A lipstick with cranberry extract added can help cosmetics fight viruses

VALENCIA, Spain — Lipstick is a bold fashion statement for many but sharing them with friends can exchange bacteria. With this in mind, researchers have added cranberry extract to lipstick in order to spread its antimicrobial effects when encountering viruses, bacteria, and fungi.

Using makeup first dates back to Ancient Egypt, where people would apply various pastes made from minerals and other substances found in their environment. Clearly, we’ve evolved over the many centuries and created an expansive world of cosmetics, with options that are truly endless. Unfortunately, it turns out that many conventional household and beauty products contain harmful chemicals. A recent study found that lipstick is one of many products that contain endocrine-disrupting chemicals that can trigger changes in hormone function and even lead to breast cancer.

Researchers are now looking to turn back to more natural roots, figuring out ways to at least reduce chances of microbial harm. Recent studies so far have reported that lipstick formulas that incorporate natural coloring agents, such as red dragon fruit, will still have a vibrant red color yet also antimicrobial benefits. Additionally, cranberry extract specifically has demonstrated the ability to deactivate harmful microbes.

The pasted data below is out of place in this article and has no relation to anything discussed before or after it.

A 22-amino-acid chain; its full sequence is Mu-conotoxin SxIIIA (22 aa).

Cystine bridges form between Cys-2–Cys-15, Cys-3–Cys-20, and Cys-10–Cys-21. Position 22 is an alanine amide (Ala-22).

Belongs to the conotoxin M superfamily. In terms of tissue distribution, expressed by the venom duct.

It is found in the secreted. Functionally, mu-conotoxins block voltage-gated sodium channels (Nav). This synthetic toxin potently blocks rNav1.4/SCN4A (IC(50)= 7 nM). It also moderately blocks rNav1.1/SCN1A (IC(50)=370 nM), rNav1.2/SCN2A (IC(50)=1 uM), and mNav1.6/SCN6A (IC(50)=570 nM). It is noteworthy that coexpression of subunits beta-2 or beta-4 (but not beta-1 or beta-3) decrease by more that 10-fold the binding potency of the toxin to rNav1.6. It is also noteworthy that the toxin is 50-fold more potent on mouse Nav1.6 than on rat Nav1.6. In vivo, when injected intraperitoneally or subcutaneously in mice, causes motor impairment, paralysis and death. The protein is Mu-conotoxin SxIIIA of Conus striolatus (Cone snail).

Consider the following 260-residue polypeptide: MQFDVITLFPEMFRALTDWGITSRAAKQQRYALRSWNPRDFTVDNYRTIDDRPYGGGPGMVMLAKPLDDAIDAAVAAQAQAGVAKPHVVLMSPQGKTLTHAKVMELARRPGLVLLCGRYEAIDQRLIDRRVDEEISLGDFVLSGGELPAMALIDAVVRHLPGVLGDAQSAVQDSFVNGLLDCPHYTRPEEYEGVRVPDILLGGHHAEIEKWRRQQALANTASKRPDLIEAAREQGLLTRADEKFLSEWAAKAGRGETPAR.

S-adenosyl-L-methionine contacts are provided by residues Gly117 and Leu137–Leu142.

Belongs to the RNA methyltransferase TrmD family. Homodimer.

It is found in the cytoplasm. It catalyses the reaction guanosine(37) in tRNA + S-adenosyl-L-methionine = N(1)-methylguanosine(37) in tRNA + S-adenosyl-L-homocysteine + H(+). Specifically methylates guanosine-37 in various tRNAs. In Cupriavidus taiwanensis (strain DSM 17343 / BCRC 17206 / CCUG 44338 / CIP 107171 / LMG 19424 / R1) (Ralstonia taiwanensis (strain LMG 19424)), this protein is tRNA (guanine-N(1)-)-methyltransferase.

Could a new lipstick also keep you healthy?
Adding cranberry extract to a lipstick cream allowed it to fight off viruses, bacteria and a type of fungus. CREDIT: Adapted from ACS Applied Materials & Interfaces 2022, DOI: 10.1021/acsami.2c19460

The lipstick can kill germs in less than a minute

In light of these previous findings, Ángel Serrano-Aroca and team wanted to further explore the use of cranberry extract for creating a deep red lipstick tint while also being able to make the final product protective against harmful germs. To do this, the team mixed cranberry extract into a lipstick cream base made of shea butter, vitamin E, provitamin B5, babassu oil and avocado oil.

They added the mixture to cultures with different viruses, bacteria, and one fungal species. Both virus variations were quickly deactivated. In fact, the lipstick block microbes within one minute of contact. Even the multi-drug-resistant bacteria, mycobacteria, and fungus were significantly weakened and deactivated within five hours of application.

Their findings suggest that their novel formula may have a place on the market as a protective product against microorganisms. Antibiotic-resistant bacteria continues to become a public health treat, and alongside the COVID-19 pandemic, the race to mitigate disease spread is more dire than ever before.

The team hopes that their work contributes positively toward heightened existing efforts to limit the spread of germs as much as possible. In the future, they hope more studies can explore the use of natural antimicrobial agents in cosmetics and get new products on the market. If so, it may soon be possible for people to share lipstick on a night out again!

The findings appear in the journal ACS Applied Materials and Interfaces.

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